For Hash: Blanch potatoes and sweet potatoes in salted water until cooked but still firm. Set aside to cool. In a large skillet over medium heat, sauté artichokes in canola oil until cooked through stirring frequently about 10 to 15 minutes. Add garlic, ginger and red pepper and sauté 2 minutes to brown garlic. Add potatoes and salt and pepper to taste, sauté until potatoes are cooked through and begin to brown. Add arugula last, cooking just long enough to wilt.
For Lamb: Grill rack of Lamb 6 minutes on bone side and 4 minutes on the meat side on med high heat. Let rest for two minutes before cutting.
Last week I had the pleasure of participating in the harvest of our Syrah from a couple of stellar vineyards: Three Creek Vineyard and McGinley Vineyard, both of the newly created Happy Canyon AVA of Santa Barbara. Grapes are typically picked in the middle of the night nowadays. This keeps the grapes cold, locking in their flavors and staving off the possibility of fermentation starting too early. In our case, this meant that crews from our fastidious vineyard manager, Coastal Vineyard Care, were ready to roll at 3:00 a.m.
It’s a bit disorienting to be awake this early in the first place, but as I approached the vineyard, the eerie sight before me only exacerbated my already unbalanced state. Lights hovered above the moonless vineyard like an alien spaceship searching for signs of life. I hopped out of my car, cursing myself for not bringing a flashlight. I picked my way up the sloping vineyard aided by the light of my cell phone. The soil in this area is good and gravelly lending to ideal drainage for grape cultivation. And ‘gravel’ is really a misnomer; if you’re not careful, you’ll trip face-first over gourd size stones.
As I neared the crew, I was struck by the frivolity of the wonderful souls picking what will become the product for which I care so much. There was singing, and hollering, and a sort of verbal whistling. The energy is contagious. When I opened by saying that I ‘participated’ in the harvest, I really should have said I ‘observed’ the harvest. These folks are professionals, and there is no room for Sunday pickers.
They were clad in half the layers I was wearing, despite temperatures dipping into the high 30’s. The grape vines rustled and plunged as the pickers expertly extracted the purple gems from the comfort of their yearlong homes. They move in teams of three, the rear picker eventually moving forward to become the front picker, in a rhythmic cycle until they reach the end of the row. The ‘bucket person’ constantly removes full buckets and replaces them with empty ones when a picker shouts, “Cubo!” The ‘leaf person’ hovers over the pallets removing any leaves, branches, or other foreign material, as the tractor and its four great overhead lights slowly motors just ahead of the pickers.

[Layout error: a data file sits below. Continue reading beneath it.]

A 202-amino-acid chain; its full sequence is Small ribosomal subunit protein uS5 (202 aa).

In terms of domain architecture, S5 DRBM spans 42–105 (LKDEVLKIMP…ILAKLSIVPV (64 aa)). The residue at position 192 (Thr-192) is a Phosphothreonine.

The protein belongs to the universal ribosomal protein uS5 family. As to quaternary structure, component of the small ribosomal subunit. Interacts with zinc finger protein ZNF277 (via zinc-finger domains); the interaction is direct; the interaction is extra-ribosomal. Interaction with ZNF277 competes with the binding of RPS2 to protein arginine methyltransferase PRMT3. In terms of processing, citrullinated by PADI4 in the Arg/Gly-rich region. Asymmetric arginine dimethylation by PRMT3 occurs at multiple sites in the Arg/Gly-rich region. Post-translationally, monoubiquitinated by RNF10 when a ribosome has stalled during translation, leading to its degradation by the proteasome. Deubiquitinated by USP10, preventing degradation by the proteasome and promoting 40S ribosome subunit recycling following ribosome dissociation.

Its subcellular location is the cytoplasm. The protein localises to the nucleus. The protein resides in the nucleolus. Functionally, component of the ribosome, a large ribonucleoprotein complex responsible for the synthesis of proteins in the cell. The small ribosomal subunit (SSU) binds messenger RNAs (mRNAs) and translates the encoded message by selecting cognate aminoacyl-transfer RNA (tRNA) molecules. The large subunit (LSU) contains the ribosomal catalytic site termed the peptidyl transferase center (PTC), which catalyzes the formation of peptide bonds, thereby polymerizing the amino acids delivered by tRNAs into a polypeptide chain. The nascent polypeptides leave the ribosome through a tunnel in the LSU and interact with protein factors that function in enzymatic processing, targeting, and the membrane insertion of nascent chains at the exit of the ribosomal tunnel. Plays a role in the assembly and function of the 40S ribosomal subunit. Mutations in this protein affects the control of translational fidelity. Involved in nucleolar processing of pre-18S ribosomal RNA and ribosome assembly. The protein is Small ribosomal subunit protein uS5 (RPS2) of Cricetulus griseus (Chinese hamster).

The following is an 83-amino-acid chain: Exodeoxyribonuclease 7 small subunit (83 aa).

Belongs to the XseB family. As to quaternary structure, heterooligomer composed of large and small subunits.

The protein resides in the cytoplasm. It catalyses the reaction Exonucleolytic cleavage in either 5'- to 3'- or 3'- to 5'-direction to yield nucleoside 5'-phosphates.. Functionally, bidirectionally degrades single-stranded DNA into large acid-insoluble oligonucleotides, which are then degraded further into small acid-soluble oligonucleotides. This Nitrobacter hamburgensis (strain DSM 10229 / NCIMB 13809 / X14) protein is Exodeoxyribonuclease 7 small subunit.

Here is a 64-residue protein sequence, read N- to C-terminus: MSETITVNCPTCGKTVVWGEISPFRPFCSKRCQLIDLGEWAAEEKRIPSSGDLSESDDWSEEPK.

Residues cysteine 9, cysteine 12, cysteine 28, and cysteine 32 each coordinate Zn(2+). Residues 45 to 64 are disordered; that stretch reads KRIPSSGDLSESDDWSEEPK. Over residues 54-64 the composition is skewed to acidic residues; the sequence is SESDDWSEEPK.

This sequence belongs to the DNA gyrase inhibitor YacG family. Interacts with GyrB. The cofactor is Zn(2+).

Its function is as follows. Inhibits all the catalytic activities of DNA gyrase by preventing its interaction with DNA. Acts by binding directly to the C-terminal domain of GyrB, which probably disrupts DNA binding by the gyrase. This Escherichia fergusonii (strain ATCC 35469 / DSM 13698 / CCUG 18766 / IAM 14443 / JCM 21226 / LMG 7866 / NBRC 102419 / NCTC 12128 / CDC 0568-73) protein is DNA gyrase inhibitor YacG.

I’m a big fan of technology; I’d feel naked without my iPhone, iPad, and sophisticated bottling line –and I was an early adopter of screw caps for all our wines. But being in the vineyard, shuffling through the dirt, seeing our grapes hand-picked in the dark and cold by a proud, symphonic team, made me realize how few industries such as winemaking still exist in modern America. We actually get to observe and participate in the entire lifecycle of our product, from earth to bottle. And it’s still an industry where hand-picking and hand-crafting have meaning. Did I have to arise at ‘oh-dark-hundred’ to hustle out to the frigid vineyard? No. Would the grapes have been successfully picked with or without me? Yes. But had I stayed nestled in my warm bed, I would have missed that communion with the soil and people that collectively allow me to do my work.
With Thanksgiving only a few weeks away, I’m grateful for the wonderful people who, through their stewardship, are delivering beautiful fruit to our winery. I’m also grateful that I get to participate in such an ancient and timeless craft.